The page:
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Thursday, June 16, 2011

Songwriter's Navel: Week 20, In Which I Rely On The Assumption That Non One Listens To The Words

Recording

Another ZOMG! It's longer than 3 minutes! song.


Occasionally, the Kernel will cruelly force us to talk about our songwriting strengths. I can't be 100% certain that I have always first uttered something along the lines of "I don't have any," before mumbling, "Well, words are usually easier for me than music," but my response is always in that ballpark. In a similar vein, my friend E asked me a few weeks ago if I ever suddenly had the feeling that I would never be able to write another song. I told her quite truthfully that I feel like that every week.


And yet . . .

Anyway, this week was one of the weeks I should really like. Our assignment was to write a I-V-vi-IV song and start the melody on beat 3 of the first measure of each verse. Although funny (and mind bending, thanks to the OCD adjustment of tempo and key), that medley video is actually soothing to my songwriting soul: Some of those are good songs, some are bad; there's quite a diversity of genres represented; and they don't necessarily all sound the same. Of course, once you know to listen for it, you hear the progression everywhere—for example in the IHOP in Crestwood when your husband is just trying to be thankful that, for once, Delilah is not on.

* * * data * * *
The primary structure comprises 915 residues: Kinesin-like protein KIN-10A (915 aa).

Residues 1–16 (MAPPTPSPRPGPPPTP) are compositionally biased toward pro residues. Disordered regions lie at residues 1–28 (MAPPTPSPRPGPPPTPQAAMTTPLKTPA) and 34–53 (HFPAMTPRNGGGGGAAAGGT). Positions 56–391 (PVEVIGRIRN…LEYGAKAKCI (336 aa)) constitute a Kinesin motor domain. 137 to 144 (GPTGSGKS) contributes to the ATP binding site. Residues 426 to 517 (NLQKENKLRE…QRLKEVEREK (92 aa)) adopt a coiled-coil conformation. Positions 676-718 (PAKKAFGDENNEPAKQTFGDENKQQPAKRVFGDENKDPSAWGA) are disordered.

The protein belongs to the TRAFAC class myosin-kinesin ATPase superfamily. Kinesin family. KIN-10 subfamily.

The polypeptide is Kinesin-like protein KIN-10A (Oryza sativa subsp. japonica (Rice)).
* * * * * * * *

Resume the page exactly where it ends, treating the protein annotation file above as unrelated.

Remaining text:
I really didn't have a lyrical concept for this song when I started working on it, which probably accounts for serious content problems two weeks in a row. I don't remember why I started out with the image of a bar at closing time. For no earthly reason, I think it started with me remembering an episode of Alice that opens and closes with Mel mopping himself into a corner. Anyway the image suggested the first verse (oh, and after much dinking around, I decided that D was my key of choice):


[D] This place has [A] seen [Bm] better days than [G] these
[D] I wish I could [A] say the same [Bm] [G]
[D] Behind the [A] door, [Bm] drink myself in- [G] to a corner
[D] Trying to [A] forget every [Bm] letter of your [G] name
For [D] tonight, [A] just for tonight [Bm] [G]